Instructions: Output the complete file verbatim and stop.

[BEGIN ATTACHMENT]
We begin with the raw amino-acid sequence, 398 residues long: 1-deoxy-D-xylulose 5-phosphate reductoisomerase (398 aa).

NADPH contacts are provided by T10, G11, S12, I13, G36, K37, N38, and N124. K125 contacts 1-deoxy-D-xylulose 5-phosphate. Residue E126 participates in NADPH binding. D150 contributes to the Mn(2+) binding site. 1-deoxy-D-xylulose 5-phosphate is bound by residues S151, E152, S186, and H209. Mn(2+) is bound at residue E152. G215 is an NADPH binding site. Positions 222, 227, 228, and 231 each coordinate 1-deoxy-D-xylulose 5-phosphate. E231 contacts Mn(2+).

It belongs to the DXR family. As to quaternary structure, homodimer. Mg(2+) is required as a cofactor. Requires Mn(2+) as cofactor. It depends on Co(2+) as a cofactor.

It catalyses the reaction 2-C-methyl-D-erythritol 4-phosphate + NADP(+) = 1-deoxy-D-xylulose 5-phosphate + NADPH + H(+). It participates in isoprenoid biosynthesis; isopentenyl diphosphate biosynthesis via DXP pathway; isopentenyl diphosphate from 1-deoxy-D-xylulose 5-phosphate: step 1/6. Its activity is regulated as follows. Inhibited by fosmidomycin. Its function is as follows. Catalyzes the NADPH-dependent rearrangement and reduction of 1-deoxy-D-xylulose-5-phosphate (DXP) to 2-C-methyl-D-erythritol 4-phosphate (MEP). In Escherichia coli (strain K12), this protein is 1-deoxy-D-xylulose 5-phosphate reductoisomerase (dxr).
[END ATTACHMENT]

We begin with the raw amino-acid sequence, 398 residues long: 1-deoxy-D-xylulose 5-phosphate reductoisomerase (398 aa).

NADPH contacts are provided by T10, G11, S12, I13, G36, K37, N38, and N124. K125 contacts 1-deoxy-D-xylulose 5-phosphate. Residue E126 participates in NADPH binding. D150 contributes to the Mn(2+) binding site. 1-deoxy-D-xylulose 5-phosphate is bound by residues S151, E152, S186, and H209. Mn(2+) is bound at residue E152. G215 is an NADPH binding site. Positions 222, 227, 228, and 231 each coordinate 1-deoxy-D-xylulose 5-phosphate. E231 contacts Mn(2+).

It belongs to the DXR family. As to quaternary structure, homodimer. Mg(2+) is required as a cofactor. Requires Mn(2+) as cofactor. It depends on Co(2+) as a cofactor.

It catalyses the reaction 2-C-methyl-D-erythritol 4-phosphate + NADP(+) = 1-deoxy-D-xylulose 5-phosphate + NADPH + H(+). It participates in isoprenoid biosynthesis; isopentenyl diphosphate biosynthesis via DXP pathway; isopentenyl diphosphate from 1-deoxy-D-xylulose 5-phosphate: step 1/6. Its activity is regulated as follows. Inhibited by fosmidomycin. Its function is as follows. Catalyzes the NADPH-dependent rearrangement and reduction of 1-deoxy-D-xylulose-5-phosphate (DXP) to 2-C-methyl-D-erythritol 4-phosphate (MEP). In Escherichia coli (strain K12), this protein is 1-deoxy-D-xylulose 5-phosphate reductoisomerase (dxr).